Do you spin worsted or woolen yarn? Don’t worry if you don’t know—many spinners do not know what type of yarn they spin. They just continue spinning the same way they did for their first successful skein of yarn.
The difference between worsted and woolen yarns comes from how the fibers are prepared for spinning, the drafting technique that is used, and how twist is allowed to enter the fibers. There is general agreement among spinners about how to spin true worsted yarns and true woolen yarns. However, most of us spin something between those two types of yarn.
Most authors of spinning articles and workshop mentors generally agree that true worsted yarn is spun from fibers 3 inches or longer, handcombed with English-style combs to remove shorter fibers, with the remaining long fibers in a parallel arrangement, using short draw, with the orifice (or spinning) hand leading the twist into the drafted fibers.
There is also general agreement that true woolen yarn is spun from a rolag made with handcards, with the short and long fibers (usually all less than 3 inches long) in a random arrangement, using long draw, and allowing the twist to enter the fibers unrestricted.
However, there is not general agreement about what to call the many yarns we spin that are not true worsted or woolen yarns. Some authorities call everything else semiworsted. I prefer the terminology that Anne Field presents in her book Spinning Wool: Beyond the Basics. Depending on the spinning technique used and how the fibers are prepared, yarns fall into four categories: worsted, semiworsted, woolen, or semiwoolen. In categorizing yarns, the spinning style takes precedence over the type of fiber preparation.
Teacher Maggie Casey demonstrates a worsted draw—a short forward draw with no twist between your hands. Photo by Joe Coca
Worsted yarn is spun by pinching the drafted fibers and leading the twist into them, using fibers prepared in a parallel arrangement. Worsted yarn is smooth, lustrous, hardwearing, and has good stitch definition for patterned knitting.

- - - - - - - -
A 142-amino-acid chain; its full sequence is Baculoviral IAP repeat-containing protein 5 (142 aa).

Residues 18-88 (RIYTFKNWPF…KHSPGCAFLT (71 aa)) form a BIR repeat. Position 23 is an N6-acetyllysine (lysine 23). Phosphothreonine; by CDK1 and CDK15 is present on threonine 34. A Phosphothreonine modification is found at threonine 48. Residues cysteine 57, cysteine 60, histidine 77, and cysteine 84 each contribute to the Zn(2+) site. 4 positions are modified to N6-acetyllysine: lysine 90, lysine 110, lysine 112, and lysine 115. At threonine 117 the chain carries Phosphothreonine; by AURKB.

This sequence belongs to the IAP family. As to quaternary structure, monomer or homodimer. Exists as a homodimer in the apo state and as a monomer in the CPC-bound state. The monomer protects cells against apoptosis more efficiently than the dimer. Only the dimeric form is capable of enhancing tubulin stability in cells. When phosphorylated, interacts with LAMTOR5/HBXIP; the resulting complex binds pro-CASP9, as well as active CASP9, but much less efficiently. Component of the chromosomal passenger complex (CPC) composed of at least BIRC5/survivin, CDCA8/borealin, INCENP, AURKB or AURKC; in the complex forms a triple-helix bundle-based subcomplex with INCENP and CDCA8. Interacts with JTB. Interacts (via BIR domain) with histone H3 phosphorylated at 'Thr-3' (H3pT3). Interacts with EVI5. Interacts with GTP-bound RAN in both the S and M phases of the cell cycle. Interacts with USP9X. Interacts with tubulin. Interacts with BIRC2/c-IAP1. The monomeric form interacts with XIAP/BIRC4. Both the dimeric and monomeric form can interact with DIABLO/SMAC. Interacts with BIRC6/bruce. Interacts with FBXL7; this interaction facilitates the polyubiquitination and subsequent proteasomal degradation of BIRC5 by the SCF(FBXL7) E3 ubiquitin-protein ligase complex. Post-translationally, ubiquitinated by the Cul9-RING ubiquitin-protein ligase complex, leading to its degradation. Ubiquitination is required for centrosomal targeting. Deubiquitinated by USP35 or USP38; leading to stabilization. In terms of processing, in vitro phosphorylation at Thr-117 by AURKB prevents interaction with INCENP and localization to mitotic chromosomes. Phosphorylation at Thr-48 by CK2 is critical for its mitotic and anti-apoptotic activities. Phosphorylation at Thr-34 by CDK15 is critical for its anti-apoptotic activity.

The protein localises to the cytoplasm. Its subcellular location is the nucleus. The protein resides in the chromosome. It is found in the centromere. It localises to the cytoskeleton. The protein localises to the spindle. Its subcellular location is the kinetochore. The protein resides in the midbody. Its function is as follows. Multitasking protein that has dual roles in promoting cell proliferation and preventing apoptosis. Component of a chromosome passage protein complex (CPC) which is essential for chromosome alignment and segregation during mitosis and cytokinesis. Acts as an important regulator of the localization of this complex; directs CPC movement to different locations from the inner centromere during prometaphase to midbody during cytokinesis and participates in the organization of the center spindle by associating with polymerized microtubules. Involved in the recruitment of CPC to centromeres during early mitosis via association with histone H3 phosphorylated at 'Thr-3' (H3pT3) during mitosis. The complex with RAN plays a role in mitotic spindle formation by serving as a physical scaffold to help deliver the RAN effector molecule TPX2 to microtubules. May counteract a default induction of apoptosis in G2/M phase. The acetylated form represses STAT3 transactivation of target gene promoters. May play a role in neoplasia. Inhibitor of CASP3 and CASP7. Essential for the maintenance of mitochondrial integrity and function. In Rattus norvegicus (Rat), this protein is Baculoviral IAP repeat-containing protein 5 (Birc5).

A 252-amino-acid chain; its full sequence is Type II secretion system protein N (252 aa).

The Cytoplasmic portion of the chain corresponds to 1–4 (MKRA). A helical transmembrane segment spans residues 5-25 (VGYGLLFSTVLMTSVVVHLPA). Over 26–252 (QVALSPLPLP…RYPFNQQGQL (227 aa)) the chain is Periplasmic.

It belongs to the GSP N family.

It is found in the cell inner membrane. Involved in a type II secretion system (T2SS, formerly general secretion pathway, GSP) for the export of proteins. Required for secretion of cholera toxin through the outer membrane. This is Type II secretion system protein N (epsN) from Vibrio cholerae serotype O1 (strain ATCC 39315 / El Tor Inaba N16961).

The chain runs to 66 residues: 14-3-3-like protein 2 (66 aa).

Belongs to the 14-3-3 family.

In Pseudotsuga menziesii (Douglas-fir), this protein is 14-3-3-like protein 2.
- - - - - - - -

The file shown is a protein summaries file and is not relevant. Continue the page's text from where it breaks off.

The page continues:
Semiworsted yarn is spun worsted-style, using fibers prepared in a random arrangement. Patterned knitting will not be as distinct as with worsted yarn.
Woolen yarn is spun allowing the twist to enter the drafted fibers, using fibers prepared in a random arrangement. Woolen yarn is fluffy, soft, and light. Knitted garments will be warm from the air trapped in the yarn, but patterns do not show up as clearly.
Semiwoolen yarn is spun woolen-style, using fibers prepared in a parallel arrangement. Because the yarn is smoother than woolen yarn, it will be less itchy when worn next to the skin, provided the fibers are not too coarse for comfort.
The following fiber prep and spinning techniques were used in the sample yarns shown in the previous photo (left to right):
- Bluefaced Leicester top, short forward draw (worsted-style). Parallel fibers + worsted spinning = worsted yarn.
- Bluefaced Leicester top, short forward draw (woolen-style). Parallel fibers + woolen spinning = semiwoolen yarn.
- Coopworth carded roving, drafted using short forward draw (worsted-style). Random fibers + worsted spinning = semiworsted yarn.
- Coopworth carded roving drafted using short forward draw (woolen-style). Random fibers + woolen spinning = woolen yarn.
- Coopworth carded roving, drafting against the twist—medium draw (woolen-style). Random fibers + woolen spinning = woolen yarn.
This article was first published in Spin Off Fall 2008.
Also, remember that if you are an active subscriber to Spin Off magazine, you have unlimited access to previous issues, including Fall 2008. See our help center for the step-by-step process on how to access them.
Rudy Amann was mentored in handspinning by Priscilla Gibson-Roberts.
Originally published July 1, 2020; updated February 20, 2023.